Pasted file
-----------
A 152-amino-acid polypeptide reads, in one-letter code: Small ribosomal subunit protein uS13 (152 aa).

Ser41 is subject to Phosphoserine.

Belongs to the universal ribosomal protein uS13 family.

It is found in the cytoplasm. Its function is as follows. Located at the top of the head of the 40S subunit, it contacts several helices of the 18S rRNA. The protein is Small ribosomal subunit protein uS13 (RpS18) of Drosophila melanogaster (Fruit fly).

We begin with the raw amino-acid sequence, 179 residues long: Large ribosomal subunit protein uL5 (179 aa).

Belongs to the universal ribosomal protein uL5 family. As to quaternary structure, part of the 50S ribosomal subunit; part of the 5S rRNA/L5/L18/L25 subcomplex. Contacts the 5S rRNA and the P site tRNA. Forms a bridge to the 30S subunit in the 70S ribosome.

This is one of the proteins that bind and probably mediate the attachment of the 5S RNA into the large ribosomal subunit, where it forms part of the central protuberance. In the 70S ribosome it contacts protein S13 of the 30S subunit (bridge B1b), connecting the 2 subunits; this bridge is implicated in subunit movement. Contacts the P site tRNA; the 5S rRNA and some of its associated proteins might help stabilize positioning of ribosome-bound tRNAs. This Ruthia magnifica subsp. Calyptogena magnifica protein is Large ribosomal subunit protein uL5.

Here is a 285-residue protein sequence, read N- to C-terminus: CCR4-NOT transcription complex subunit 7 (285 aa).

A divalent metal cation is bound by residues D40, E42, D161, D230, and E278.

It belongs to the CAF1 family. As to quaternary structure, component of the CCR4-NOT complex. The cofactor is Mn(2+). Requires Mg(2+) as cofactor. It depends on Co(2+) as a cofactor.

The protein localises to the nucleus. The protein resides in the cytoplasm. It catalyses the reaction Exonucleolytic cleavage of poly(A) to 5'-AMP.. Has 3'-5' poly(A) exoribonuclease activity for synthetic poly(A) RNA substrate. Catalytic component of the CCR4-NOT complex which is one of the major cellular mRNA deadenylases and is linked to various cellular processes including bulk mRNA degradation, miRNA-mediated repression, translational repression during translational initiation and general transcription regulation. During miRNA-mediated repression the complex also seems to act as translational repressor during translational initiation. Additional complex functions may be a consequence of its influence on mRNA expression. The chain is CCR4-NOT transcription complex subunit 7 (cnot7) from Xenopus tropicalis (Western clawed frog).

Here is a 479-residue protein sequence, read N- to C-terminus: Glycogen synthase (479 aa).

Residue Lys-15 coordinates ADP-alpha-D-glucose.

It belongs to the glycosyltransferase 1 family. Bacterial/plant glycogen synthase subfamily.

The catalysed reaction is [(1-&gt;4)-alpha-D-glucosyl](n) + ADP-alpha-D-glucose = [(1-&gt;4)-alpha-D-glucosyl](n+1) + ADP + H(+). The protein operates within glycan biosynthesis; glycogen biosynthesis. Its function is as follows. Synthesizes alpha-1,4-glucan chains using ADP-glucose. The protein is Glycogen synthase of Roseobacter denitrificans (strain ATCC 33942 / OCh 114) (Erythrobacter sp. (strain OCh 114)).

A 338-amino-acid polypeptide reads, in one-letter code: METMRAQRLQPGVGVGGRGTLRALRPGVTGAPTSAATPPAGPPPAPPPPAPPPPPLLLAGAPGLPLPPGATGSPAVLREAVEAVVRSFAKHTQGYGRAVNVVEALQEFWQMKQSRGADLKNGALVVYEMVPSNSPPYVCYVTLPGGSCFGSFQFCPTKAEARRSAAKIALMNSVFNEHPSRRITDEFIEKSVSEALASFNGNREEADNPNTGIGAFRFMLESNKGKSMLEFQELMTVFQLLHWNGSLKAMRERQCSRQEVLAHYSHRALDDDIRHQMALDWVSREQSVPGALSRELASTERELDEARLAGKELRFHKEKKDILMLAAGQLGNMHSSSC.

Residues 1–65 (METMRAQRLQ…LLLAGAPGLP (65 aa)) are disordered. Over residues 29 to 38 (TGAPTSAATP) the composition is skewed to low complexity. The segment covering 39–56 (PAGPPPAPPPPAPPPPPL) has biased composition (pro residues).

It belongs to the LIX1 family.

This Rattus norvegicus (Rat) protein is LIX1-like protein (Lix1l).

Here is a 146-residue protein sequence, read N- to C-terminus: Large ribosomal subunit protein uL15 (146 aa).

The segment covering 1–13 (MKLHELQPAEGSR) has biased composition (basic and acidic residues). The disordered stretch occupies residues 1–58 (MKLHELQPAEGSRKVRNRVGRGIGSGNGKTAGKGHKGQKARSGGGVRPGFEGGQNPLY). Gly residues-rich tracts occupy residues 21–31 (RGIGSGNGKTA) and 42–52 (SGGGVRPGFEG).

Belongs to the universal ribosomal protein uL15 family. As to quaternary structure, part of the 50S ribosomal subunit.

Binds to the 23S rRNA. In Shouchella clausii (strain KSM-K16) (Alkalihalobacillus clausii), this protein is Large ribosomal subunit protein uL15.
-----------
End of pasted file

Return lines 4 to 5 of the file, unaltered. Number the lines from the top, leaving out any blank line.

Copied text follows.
It is found in the cytoplasm. Its function is as follows. Located at the top of the head of the 40S subunit, it contacts several helices of the 18S rRNA. The protein is Small ribosomal subunit protein uS13 (RpS18) of Drosophila melanogaster (Fruit fly).

We begin with the raw amino-acid sequence, 179 residues long: Large ribosomal subunit protein uL5 (179 aa).